Abu Dhabi's Rotana eyeing expansion in Saudi Arabia, CEO says

The hotel operator sees the market in the kingdom growing to the scale of its UAE operation that generate about half of its revenue

Rotana President and chief executive Guy Hutchinson at the Arabian Travel Market is bullish on Saudi Arabia and the UAE markets. Antonie Robertson / The National
Rotana President and chief executive Guy Hutchinson at the Arabian Travel Market is bullish on Saudi Arabia and the UAE markets. Antonie Robertson / The National

Abu Dhabi-based hotel management group Rotana is looking to expand its foot print in Saudi Arabia, an "underserved" market that offers a huge potential for growth, its president and chief executive said.

“Saudi Arabia is a critical market for us,” Guy Hutchinson, told The National on the sidelines of Arabian Travel Market in Dubai. “I could see Saudi Arabia growing to the scale that we have in the UAE … we see multi-city, multi-brand rollout."

The company currently operates seven properties in the kingdom and has five hotels in the pipeline.

Rotana, which manages properties across the Middle East and Africa under its Arjaan, Rayhaan, Centro and The Residences brands, currently generates about 50 per cent of group revenue from the UAE market, where it has 36 properties with 10,012 rooms.

Saudi Arabia and other markets in the GCC, Turkey, Africa and the Middle East account for the rest of the business.

In the UAE, however, Rotana is looking at a more measured expansion. The market is “well-served” and the company wants to be “careful” about where it opens new properties, Mr Hutchinson said.

The UAE hospitality market is not saturated and there is room for expansion, however, the group is focused on delivering returns to developers and tends to be asset and investment return-centric in its approach to growth, he said.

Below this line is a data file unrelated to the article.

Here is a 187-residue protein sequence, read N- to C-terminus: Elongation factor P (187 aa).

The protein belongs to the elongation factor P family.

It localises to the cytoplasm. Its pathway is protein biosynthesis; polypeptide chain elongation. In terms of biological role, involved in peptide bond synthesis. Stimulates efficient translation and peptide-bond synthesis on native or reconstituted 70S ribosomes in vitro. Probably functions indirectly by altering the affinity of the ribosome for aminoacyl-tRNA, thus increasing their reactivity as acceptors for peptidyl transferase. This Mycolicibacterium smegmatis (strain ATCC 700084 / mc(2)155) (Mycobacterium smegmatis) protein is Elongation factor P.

“Growth is important to us and we do have an aggressive pipeline over the next two to three years. [However,] our strategy tends to differ a little bit as we are still very investor-focused, and when we expand it has to be in a measured way,” Mr Hutchinson said.

The company saw strong occupancy across its UAE hotels last year despite pandemic headwinds. The country has fared better than some of its peers, recording the world's second-highest hotel occupancy last year.

It hosted 14.8 million guests that pushed hotel occupancy rates to 54.7 per cent, according to World Tourism Organisation. That outpaced the global average occupancy rate of 37 per cent and the Middle East’s 43 per cent.

“In Dubai where we had caps, we have been limited to 70 and 80 per cent, but we have managed to achieve whatever the cap allowed us to do,” he said. “In Abu Dhabi, occupancy levels remained even higher.”

The higher occupancy trend continues this year, however the main objective for Rotana in 2021 is to increase its revenue per available room – a key performance measure for the hospitality industry.

“The key for the bounce [back] this year is to get the [room] rates back to 2019 level. [In terms of] occupancy, we are more or less there,” Mr Hutchinson said.

A full recovery of Rotana’s portfolio to pre-pandemic level is likely to take place by the end of 2022, and the continued mass inoculation campaign and safety measures in place will further accelerate the speed of recovery, he said.

“Outside of Australia and New Zealand, we probably have the safest operating platform in the world,” he said.

A surge in domestic tourism and longer terms stays last year, enabled the company to keep its 68 hotels in 14 countries operational through the pandemic. However for a full recovery it would need Western Europe, predominantly the UK and Germany, its biggest source markets, to bounce back.

“We had an element of domestic consumption, which was incredibly important to us,” Mr Hutchinson said. The number of guests also surged last year as soon as Dubai and the broader UAE opened to international visitors.

Rotana also saw a bounce back in Saudi Arabia with a surge in domestic leisure and business travel as international travel was banned by the kingdom to stop the spread of Covid-19.

“Domestic tourism and domestic corporate [sector] is fuelling a lot of occupancies”, which will be further supported with the inbound traffic, he said.

Updated: May 18, 2021 05:15 PM

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